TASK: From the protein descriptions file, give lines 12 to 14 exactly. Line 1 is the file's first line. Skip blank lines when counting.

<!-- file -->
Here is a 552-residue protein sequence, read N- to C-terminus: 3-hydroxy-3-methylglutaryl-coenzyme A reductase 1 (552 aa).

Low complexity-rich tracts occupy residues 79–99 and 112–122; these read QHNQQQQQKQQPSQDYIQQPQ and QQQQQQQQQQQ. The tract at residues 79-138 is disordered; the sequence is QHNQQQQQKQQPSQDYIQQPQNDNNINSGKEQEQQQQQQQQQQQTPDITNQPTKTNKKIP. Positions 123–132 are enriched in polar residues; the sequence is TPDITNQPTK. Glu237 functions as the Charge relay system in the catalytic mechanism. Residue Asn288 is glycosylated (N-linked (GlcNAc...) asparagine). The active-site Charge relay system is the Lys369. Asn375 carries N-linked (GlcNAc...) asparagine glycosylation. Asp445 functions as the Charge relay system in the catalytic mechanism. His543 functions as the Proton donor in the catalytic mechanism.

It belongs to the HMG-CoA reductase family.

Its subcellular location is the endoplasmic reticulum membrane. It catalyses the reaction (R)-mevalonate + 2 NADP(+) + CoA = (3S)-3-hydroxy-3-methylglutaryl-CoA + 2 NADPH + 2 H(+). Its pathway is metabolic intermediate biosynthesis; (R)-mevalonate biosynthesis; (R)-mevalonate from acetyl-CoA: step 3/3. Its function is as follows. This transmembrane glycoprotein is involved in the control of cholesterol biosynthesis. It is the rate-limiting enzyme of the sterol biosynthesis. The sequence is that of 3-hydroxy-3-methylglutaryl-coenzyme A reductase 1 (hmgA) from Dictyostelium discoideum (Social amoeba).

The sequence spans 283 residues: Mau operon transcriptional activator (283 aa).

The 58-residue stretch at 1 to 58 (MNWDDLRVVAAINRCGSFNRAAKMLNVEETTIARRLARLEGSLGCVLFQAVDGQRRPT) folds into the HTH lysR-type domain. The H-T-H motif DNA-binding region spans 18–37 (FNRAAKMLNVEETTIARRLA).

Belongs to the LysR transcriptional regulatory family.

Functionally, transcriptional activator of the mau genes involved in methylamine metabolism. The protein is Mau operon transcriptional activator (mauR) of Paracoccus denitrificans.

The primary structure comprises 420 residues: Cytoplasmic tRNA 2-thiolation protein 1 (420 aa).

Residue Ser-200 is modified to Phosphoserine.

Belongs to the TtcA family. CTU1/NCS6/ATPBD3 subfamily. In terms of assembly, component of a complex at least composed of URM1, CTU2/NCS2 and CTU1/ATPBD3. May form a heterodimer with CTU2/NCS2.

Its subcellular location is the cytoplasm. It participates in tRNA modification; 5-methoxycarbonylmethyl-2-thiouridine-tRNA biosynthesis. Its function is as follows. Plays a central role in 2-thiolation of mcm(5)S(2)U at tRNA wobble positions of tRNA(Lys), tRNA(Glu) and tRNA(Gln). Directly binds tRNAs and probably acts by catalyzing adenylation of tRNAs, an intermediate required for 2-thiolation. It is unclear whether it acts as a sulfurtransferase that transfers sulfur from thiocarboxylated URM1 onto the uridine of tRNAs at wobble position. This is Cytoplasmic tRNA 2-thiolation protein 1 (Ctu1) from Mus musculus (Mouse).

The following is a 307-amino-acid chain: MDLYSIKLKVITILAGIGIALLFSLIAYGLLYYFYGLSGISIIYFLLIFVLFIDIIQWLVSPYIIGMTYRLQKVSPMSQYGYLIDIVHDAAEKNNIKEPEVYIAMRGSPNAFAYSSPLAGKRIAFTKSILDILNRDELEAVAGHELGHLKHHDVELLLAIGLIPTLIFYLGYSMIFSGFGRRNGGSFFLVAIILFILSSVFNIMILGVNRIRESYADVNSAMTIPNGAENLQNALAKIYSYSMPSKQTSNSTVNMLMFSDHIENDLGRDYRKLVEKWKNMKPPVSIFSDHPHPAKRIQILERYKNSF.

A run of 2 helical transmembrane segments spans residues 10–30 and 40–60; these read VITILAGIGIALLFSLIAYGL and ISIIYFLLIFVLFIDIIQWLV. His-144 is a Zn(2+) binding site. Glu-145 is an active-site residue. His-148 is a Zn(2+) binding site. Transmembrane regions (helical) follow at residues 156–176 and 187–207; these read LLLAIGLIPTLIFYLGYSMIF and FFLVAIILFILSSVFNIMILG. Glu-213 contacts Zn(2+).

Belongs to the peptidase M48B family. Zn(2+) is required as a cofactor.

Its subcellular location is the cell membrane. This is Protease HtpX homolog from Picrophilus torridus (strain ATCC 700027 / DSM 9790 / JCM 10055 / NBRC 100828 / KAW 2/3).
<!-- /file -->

Its subcellular location is the cytoplasm. It participates in tRNA modification; 5-methoxycarbonylmethyl-2-thiouridine-tRNA biosynthesis. Its function is as follows. Plays a central role in 2-thiolation of mcm(5)S(2)U at tRNA wobble positions of tRNA(Lys), tRNA(Glu) and tRNA(Gln). Directly binds tRNAs and probably acts by catalyzing adenylation of tRNAs, an intermediate required for 2-thiolation. It is unclear whether it acts as a sulfurtransferase that transfers sulfur from thiocarboxylated URM1 onto the uridine of tRNAs at wobble position. This is Cytoplasmic tRNA 2-thiolation protein 1 (Ctu1) from Mus musculus (Mouse).

The following is a 307-amino-acid chain: MDLYSIKLKVITILAGIGIALLFSLIAYGLLYYFYGLSGISIIYFLLIFVLFIDIIQWLVSPYIIGMTYRLQKVSPMSQYGYLIDIVHDAAEKNNIKEPEVYIAMRGSPNAFAYSSPLAGKRIAFTKSILDILNRDELEAVAGHELGHLKHHDVELLLAIGLIPTLIFYLGYSMIFSGFGRRNGGSFFLVAIILFILSSVFNIMILGVNRIRESYADVNSAMTIPNGAENLQNALAKIYSYSMPSKQTSNSTVNMLMFSDHIENDLGRDYRKLVEKWKNMKPPVSIFSDHPHPAKRIQILERYKNSF.

A run of 2 helical transmembrane segments spans residues 10–30 and 40–60; these read VITILAGIGIALLFSLIAYGL and ISIIYFLLIFVLFIDIIQWLV. His-144 is a Zn(2+) binding site. Glu-145 is an active-site residue. His-148 is a Zn(2+) binding site. Transmembrane regions (helical) follow at residues 156–176 and 187–207; these read LLLAIGLIPTLIFYLGYSMIF and FFLVAIILFILSSVFNIMILG. Glu-213 contacts Zn(2+).